Posted: 28 Apr. 2021 3 min. read

Government services of the future need to be adaptable, connected and confident.

Speaking at the opening of the inaugural AFR Government Services Summit in Canberra, I made the case that government services of the future will need to be adaptable, connected and confident.

I’d like to start by acknowledging the traditional custodians of the land we are meeting on today, the Ngunnawal people. I’d like to pay my respects to their continuing culture and the contribution they make to the life of this city and this region. 

Deloitte is privileged to be able to host this important event with the Australian Financial Review. We are joined today by respected senior speakers from across all levels of government: Commonwealth, State and local, as well as by business leaders and industry experts. To everyone here today – or dialing in virtually – a big welcome to you all.

As you all know, our world is facing fundamental change: bushfires, COVID-19 and the resultant social and economic upheaval. Yet, in Australia we have been relatively fortunate. Rapid response and effective service delivery has protected and supported our citizens.

However, we can’t afford to become complacent – substantial challenges lie ahead. For example, reopening international borders will require some fancy footwork. To avoid being left behind, we will need to influence the global debate and be ready not only with technologically advanced solutions, but also by bringing our citizens on the journey. This will take courage, imagination and innovation. 

So it’s fitting this is the AFR’s inaugural summit for Government Services in a year of such change. We are already seeing substantial transformation – of how citizens experience services, and of how all Governments must shift to meet those changing expectations. It’s an exciting time to be in this space, don’t you think?

Credit: Dominic Lorrimer, Australian Financial Review.

At Deloitte, we think Government services of the future will need to be:

Adaptable. Connected. Confident.

Why? 

1. Firstly, our only constant is change. Constantly anticipating and then adapting to change in our environment is key. Reimagining the possible. And we can’t do it alone. We need to work together in a collaborative ‘ecosystem’ of Governments, businesses and individuals – playing to our respective strengths – to make sure citizens and their changing needs  are met. Working together, we can provide citizens access to the services and information that are right for them, at the right time, in the right way, so everyone is supported.

2. Secondly, digital transformation is accelerating government, industry and all Australians’ ability to be more connected – to each other, to opportunities and to solutions.  We’ll be hearing more from various speakers on this hot topic today. As Deloitte’s newly appointed Australian CEO, Adam Powick, said to me last week, ‘many of us feel like we’ve innovated ‘just-in-time’ to survive the year’. But we’ve done more than that; we have thrived by making new connections.

Deloitte’s recent Government Trends for 2021 includes 9 mega trends that are changing how governments around the world operate. The first is ‘accelerated digital government’. COVID-19 has brought the next generation of digitisation to Government along three major dimensions – scaling digital infrastructure, creating a more digitally savvy workforce, and investing in citizen connectivity.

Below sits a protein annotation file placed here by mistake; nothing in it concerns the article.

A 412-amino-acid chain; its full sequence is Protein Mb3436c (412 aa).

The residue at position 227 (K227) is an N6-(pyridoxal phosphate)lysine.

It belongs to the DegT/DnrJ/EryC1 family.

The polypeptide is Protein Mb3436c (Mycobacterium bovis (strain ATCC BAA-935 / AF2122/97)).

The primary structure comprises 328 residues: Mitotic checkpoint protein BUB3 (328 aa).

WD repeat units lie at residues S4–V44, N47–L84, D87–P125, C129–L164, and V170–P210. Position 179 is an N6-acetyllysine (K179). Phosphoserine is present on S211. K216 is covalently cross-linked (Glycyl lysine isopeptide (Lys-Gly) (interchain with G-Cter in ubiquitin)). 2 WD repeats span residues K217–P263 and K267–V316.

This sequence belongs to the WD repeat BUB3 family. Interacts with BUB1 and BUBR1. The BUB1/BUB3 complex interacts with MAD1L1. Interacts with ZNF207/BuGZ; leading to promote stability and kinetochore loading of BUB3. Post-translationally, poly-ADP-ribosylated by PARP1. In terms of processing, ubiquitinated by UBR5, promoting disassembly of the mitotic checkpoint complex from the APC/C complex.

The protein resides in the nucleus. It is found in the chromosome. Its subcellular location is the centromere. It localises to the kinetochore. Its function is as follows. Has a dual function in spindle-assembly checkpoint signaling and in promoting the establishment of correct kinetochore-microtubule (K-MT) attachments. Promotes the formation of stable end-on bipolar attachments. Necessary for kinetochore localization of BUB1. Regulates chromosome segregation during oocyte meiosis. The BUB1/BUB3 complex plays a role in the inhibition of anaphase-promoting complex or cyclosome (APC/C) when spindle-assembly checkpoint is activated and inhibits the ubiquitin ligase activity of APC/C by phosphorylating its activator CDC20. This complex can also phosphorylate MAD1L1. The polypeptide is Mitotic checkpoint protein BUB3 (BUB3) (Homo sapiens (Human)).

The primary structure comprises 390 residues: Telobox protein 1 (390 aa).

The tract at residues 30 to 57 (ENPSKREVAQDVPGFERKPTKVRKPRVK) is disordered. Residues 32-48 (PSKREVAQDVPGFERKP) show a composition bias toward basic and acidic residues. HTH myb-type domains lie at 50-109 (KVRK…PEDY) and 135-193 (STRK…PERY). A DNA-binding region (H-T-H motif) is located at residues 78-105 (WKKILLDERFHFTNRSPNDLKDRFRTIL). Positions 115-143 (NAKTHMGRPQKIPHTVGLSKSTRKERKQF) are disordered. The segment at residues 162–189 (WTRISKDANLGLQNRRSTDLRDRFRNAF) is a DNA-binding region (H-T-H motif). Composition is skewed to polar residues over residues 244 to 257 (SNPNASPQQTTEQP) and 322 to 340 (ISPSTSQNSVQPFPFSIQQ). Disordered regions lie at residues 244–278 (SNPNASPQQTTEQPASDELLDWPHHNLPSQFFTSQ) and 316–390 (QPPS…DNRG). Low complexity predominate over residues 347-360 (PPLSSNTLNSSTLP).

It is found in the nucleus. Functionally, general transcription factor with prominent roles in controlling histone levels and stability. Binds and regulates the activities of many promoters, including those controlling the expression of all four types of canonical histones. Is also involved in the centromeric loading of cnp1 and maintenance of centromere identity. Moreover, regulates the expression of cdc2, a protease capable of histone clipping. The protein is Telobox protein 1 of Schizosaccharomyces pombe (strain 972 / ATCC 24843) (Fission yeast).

I’d like to share two great examples of this:

- the Department of Agriculture, Water and the Environment’s investment in a Drought Resilience Self-Assessment Tool will help farmers anticipate, mitigate and navigate periods of drought.

“Tell Us Once” initiatives in several jurisdictions are making platforms better connected and more personalised, reducing citizen burden.

3. Lastly, with new collaborations and digital transformation comes a big responsibility: sustaining public trust and confidence in government. Whether it’s being vigilant in the way personal information is treated, or putting in place secure governance frameworks and cyber security measures to protect digital systems and critical infrastructure, this challenge will require intense focus over the coming months and years. Trust is so easily broken, and incredibly hard to earn. We need to inspire confidence that policy or program designs are fundamentally sound – enabled by the right people, platforms and processes – to protect citizens’ interests.

So, on that note, welcome again to the AFR Government Services Summit for 2021. Thank you to all our speakers, and thank you for joining us in person and virtually.

Get in touch

Ursula Brennan

Ursula Brennan

National Leader, Public Sector and Public Policy

Ursula is the National Leader for Deloitte's public sector and public policy practice, coordinating services from across our business to support State, Federal and local government clients in delivering better outcomes for citizens. Ursula also leads Deloitte's national Business Case Centre of Excellence, providing advice to assist clients in securing funding for major infrastructure, ICT and reform programs. Ursula's previous experience includes a broad range of corporate finance engagements, including strategic reviews, mergers, acquisitions and divestments, business planning and capital raisings. Prior to joining Deloitte, Ursula spent three years with ANZ’s Merchant Banking division in London and Paris, focusing on cross border funding, and a further four years in industry as European CFO of an international company.